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Light and Absorptive polarizers

  1. Mar 19, 2008 #1
    1. The problem statement, all variables and given/known data

    I was thinking about the 3 polarizers experiment where you have them angled 45 degree to each other and the first and third are perpendicular.

    With 2 polarizer angles 90 degree to each other, no light passes through.
    But with a third one inserted between them at a angle of 45 to the 1st and 3rd, light can pass through at a lower intensity.

    I like to ask why?

    2. Relevant equations

    none.

    3. The attempt at a solution

    With 2 polarizer angles 90 degree to each other, no light passes through.
    But with a third one inserted between them at a angle of 45 to the 1st and 3rd, light can pass through at a lower intensity.

    I'm pondering on the why this happens. I've read a little bit of how the polarizers work. The electromagnetic waves must be perpendicular to the length of the metal grating so that it can pass through with a little loss of energy. Is this correct?

    Secondly would diffraction have any part in the explanation?
    Because I'm thinking the light in the one direction is diffracted. With the 2 polarizers, the interference pattern is absorbed by the 2nd polarizers, since all the light is parallel to the metal grating. But when a new polarizer is inserted between them, the light is firstly diffracted in a new direction through the 2nd polarizer which can pass through the 3rd lens?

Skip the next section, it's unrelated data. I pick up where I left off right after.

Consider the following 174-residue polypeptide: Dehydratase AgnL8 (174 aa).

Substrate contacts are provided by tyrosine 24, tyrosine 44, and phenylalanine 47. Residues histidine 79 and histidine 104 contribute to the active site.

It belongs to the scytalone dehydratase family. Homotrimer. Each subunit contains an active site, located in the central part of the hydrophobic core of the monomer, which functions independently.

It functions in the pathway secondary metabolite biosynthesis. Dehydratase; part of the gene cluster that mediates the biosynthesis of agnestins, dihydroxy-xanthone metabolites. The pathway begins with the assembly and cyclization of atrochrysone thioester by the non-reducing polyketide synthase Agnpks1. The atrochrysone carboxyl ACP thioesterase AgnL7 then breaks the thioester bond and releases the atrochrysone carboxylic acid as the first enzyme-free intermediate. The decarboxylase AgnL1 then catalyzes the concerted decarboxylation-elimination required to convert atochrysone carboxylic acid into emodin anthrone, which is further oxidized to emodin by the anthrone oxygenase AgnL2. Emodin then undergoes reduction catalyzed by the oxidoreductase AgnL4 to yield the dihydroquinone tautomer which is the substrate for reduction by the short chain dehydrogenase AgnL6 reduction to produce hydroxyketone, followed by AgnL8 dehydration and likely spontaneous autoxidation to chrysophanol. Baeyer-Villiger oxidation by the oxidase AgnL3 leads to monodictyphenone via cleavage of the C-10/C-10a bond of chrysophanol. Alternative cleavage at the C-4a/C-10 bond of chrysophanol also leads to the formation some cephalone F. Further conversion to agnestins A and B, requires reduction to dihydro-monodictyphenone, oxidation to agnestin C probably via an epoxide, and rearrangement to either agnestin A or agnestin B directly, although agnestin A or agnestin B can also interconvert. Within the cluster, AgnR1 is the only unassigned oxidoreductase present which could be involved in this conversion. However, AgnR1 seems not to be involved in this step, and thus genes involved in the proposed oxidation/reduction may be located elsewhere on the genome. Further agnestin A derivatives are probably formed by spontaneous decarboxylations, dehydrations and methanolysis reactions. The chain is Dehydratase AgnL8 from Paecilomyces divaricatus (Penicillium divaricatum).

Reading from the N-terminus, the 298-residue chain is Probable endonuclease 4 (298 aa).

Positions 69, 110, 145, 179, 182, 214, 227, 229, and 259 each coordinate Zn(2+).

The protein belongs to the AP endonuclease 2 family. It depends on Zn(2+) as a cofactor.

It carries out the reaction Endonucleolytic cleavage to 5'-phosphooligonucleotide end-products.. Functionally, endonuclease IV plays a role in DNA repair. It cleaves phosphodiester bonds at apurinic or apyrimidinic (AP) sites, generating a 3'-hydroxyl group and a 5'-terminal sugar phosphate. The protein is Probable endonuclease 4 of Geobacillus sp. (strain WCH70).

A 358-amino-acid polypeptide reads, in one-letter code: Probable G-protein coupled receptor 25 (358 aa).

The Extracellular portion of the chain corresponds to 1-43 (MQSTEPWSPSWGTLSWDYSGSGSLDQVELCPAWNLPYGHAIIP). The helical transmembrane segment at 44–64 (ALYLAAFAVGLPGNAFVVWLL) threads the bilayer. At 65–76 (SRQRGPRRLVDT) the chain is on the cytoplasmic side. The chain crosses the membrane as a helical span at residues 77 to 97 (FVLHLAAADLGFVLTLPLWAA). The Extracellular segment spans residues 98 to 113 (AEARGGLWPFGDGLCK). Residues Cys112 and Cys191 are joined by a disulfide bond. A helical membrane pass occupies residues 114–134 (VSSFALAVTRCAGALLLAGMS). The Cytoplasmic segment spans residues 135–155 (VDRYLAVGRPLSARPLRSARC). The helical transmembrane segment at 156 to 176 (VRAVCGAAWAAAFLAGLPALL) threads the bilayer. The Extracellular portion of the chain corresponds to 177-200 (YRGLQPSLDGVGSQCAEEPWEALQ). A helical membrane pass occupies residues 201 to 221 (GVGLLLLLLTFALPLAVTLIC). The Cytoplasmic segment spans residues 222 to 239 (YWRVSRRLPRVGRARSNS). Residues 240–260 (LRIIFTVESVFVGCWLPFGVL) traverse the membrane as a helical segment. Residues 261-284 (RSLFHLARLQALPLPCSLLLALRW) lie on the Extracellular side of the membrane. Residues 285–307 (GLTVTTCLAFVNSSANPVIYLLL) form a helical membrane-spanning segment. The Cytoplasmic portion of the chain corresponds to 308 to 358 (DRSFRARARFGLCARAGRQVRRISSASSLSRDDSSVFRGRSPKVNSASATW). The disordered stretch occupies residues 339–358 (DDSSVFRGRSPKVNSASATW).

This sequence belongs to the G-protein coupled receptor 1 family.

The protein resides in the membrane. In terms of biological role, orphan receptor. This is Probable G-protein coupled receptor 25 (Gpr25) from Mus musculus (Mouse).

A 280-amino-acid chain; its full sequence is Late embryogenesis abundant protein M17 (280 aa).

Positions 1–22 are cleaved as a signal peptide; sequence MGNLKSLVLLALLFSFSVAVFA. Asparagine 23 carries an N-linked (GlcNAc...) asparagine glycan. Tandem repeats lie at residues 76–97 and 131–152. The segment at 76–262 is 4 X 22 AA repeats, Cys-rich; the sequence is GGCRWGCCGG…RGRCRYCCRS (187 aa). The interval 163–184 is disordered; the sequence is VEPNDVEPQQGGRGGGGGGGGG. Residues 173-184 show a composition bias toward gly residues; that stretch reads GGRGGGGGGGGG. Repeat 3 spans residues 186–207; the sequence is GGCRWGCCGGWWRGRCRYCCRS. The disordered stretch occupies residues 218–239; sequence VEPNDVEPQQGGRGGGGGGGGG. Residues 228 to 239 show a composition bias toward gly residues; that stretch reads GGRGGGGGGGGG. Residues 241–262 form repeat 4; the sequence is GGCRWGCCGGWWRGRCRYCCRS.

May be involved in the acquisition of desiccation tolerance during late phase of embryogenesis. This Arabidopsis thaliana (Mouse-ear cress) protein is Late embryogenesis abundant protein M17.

This makes me wonder about another question.
    Was the double slit experiment performed with monochromatic polarized light? Does it make a differences?

    Thanks for your help
     
  2. jcsd
  3. Mar 19, 2008 #2

    Chi Meson

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    Science Advisor
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    No, that is not it.
    none, whatsoever.

    Polarization and diffraction are completely different phenomena.

    Polarization has to do with the transverse nature of light waves. Photons are an oscillation of electric and magnetic fields. THe direction of this oscillation is perpendicular to the direction in which the photon travels. Normal light is composed of many photons oscillating in random planes (up-down side-to-side, cross-ways). When transmitting through polarizing material, those photons oscillating in a certain direction will be absorbed by the material.

    Those photons that oscillate cross-ways will have a portion of their energy absorbed such that all the light that transmits will be oscillating in one plane only. If the middle polarizer is put in at 45 degrees, then a portion of the polarized light will be transmitted such that the transmitted light is now in a 45 degree plane. The third filter is 45 degrees (not 90) to the second, so a portion of that light will be transmitted.
     
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